As an amateur film critic, I pride myself on being able to separate the subject from the art. To paraphrase Roger Ebert, a movie is not about what it's about; it's about how it's about what it's about. In past years, I've enjoyed wonderful films about heroin use, pedophilia and Holocaust denial, though I strongly condemn all three acts. It is the nature of the critic to think beyond his prejudices.
On paper, "The Believer," Henry Bean's award-winning film about an Orthodox Jew who becomes a neo-Nazi, had all the makings of a provocative, disturbing and revealing motion picture. But after winning the Grand Jury Prize at Sundance, "The Believer" failed to pick up theatrical distribution, in large part due to a thumbs-down from Rabbi Abraham Cooper of the Simon Wiesenthal Center, who called the film "a primer for anti-Semitism." After Entertainment Weekly's Lisa Schwarzbaum praised "The Believer" and scolded the entire industry for failing to rush it into theaters, I was distressed that comments from a rabbi in my own community would keep important art from being seen. No one would see this film and become a skinhead, I wanted to tell him, and after all, I'd never even seen a neo-Nazi before.
A few weeks ago, my brother and two friends were walking back to my house on a Friday night. On a quiet street, a car pulled over and two neo-Nazi skinheads emerged, throwing punches and spewing anti-Semitic epithets. When the story reached the police, Cooper greatly aided the cause, holding a news conference and stating that rooting out anti-Semitism was his top priority. I still wasn't convinced that his condemning "The Believer" was a fair course of action, but I hadn't even seen the film.
I saw "The Believer" a few days later, in the wake of heavy discussion, both in and out of school, of the inexplicable hatred of neo-Nazis. The first scene of the film shows a skinhead stalking a Yeshiva student on a subway train, and beating him to a bloody pulp. It wasn't really something I wanted to see. The skinhead, called Daniel Balint in the film (and played remarkably by Ryan Gosling), grew up an Orthodox Jew, and uses his knowledge of Judaism to fuel his hatred for it. The character is full of unbelievable contradiction, saluting the Torah with a "Heil Hitler" and comparing the letter alef to a swastika. Though "The Believer" is based on a true story, Daniel's actions will come across to most Jews as totally implausible. The film doesn't help out with any psychological explanation for Daniel's behavior.
Last week, I had the chance to speak to writer-director Bean about his film, and I explained why I saw "The Believer" to be dangerous. Daniel lives by the doctrine that one must truly know something in order to hate it. He's not an ignorant Jew-hater. He's weighed the facts, presented his case and made an educated decision that harming his own people is the right course of action. Daniel cites many reasons for his hatred. He scolds a group of Holocaust survivors for not fighting back against their Nazi perpetrators. He fights eloquently with his rabbi in grade school about God's decision to command Abraham to kill Isaac. He even points out that Eichmann went to Israel to study Judaism, and still became a Jew-hunter. Gosling is such a convincing actor that one can't help but understand his hatred, even if his clinging to Judaism seems impossible.
Because "The Believer" never passes judgment on Daniel's actions, and never sacrifices artistic integrity to state a "message" (unlike "American History X," a recent Hollywood movie about neo-Nazis), the disturbing film belongs in art-house cinemas, like the ones in which the small Fireworks Pictures released the film a couple weeks ago in New York and Los Angeles. In big cities with a large Jewish population, audiences are less likely to misconstrue Daniel's actions as justified.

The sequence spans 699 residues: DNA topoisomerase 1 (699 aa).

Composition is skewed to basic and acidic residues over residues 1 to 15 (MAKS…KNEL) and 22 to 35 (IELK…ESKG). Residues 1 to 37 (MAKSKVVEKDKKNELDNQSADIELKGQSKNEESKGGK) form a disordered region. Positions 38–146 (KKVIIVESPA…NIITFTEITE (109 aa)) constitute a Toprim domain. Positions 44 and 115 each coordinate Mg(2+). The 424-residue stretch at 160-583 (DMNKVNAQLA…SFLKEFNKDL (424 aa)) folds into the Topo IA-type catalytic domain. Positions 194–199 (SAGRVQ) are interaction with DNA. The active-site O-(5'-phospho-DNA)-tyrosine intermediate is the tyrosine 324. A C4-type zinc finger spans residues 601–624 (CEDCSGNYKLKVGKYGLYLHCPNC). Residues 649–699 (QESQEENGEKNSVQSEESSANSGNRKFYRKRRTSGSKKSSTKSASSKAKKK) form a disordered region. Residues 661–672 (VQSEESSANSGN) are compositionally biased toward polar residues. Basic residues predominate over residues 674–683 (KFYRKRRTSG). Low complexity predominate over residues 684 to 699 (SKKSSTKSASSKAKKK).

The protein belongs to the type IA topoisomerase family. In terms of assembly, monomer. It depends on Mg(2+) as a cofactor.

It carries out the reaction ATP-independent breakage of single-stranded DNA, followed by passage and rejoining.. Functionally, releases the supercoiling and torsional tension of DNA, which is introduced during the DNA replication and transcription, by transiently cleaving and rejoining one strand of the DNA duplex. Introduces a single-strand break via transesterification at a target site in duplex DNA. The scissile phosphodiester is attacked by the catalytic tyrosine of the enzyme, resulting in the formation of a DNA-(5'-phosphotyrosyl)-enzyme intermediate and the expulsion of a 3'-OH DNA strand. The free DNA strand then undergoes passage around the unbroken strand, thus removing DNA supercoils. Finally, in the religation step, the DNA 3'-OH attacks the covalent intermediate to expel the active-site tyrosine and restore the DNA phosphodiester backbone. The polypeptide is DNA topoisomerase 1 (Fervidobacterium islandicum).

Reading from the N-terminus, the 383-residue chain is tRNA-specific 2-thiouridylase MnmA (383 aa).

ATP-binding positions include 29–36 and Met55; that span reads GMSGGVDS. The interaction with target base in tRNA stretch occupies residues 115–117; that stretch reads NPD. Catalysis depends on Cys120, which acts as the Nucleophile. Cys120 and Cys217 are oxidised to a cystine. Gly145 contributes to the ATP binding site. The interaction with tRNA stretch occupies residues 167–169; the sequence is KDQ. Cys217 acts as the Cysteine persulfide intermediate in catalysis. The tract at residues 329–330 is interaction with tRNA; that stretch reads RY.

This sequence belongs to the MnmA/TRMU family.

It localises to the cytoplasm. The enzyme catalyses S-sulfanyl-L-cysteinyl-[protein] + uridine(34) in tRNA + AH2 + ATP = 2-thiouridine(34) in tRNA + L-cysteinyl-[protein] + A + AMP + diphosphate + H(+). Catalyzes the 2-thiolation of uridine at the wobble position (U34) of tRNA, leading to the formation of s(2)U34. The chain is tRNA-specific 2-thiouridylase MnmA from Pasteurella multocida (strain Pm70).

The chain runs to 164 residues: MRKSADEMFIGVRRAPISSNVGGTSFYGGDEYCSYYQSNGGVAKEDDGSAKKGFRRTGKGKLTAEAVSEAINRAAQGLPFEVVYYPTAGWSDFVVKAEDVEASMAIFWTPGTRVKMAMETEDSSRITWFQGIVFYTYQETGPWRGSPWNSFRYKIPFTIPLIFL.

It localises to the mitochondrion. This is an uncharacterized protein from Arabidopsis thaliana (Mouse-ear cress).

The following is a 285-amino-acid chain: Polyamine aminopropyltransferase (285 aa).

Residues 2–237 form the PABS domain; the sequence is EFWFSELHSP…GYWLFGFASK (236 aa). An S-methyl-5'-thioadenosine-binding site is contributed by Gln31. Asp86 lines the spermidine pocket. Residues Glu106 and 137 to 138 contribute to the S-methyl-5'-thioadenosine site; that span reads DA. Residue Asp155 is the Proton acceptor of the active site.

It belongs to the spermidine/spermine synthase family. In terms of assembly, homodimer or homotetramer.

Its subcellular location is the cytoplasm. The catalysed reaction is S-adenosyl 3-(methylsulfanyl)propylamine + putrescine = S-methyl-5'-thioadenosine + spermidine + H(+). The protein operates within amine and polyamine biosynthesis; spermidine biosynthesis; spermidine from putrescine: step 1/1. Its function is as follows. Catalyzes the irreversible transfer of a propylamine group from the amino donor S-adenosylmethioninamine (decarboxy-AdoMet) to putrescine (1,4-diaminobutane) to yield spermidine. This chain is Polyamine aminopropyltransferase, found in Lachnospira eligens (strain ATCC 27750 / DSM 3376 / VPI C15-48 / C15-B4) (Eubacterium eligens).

After the Sundance Film Festival, however, when "The Believer" couldn't find theatrical distribution, Showtime, the premium cable channel, offered to premiere the film on its network. Showtime caters to a largely Midwestern audience that wouldn't have been able to see "The Believer" in theaters. Because there is no large Jewish population in most Midwestern states, viewers there won't get a Jewish opinion on how wrong and self-debasing Daniel's actions are, and are more likely to see "The Believer" as a "primer for anti-Semitism." Most people don't turn on Showtime every evening to see high art. Nevertheless, "The Believer" premiered on Showtime this past March.
Bean, a Conservative Jew, had this to say in defense. "Do we really need the film to tell us that being a Nazi is wrong? The people who want to hate ... always want to hate, and they need to hate. What I'm trying to do is make them look at their own hatred in a way that might surprise them. Mixed in with hatred is, invariably, other feelings like ... love."
"The Believer," which is the first film in Bean's trilogy about fanatics, is "a work of art, not a work of politics. To have the film in some way pass judgment on a character whose own life, I think, passes as much judgment on himself as can be passed, would be an artistic flaw."
The critic in me respected Bean's integrity, his refusal to compromise. I hope one day to be a filmmaker, and make thought-provoking films about Jewish life, like "The Believer." But the part of me whose brother was attacked by skinheads, the part of me who reads about daily attacks on Jews in Europe, cannot see the film as anything but irresponsible. "The Believer" is that all-too-rare commodity: the important Jewish film. In fact, Bean sees it as a film about being Jewish. But "The Believer" is also, in a year when anti-Semitism is becoming increasingly prevalent, a powder keg that must be kept where it can't explode.
Akiva Gottlieb is a junior at Shalhevet High School. He has been writing film criticism for over three years. He currently writes for Film Written Magazine (www.filmwritten.org).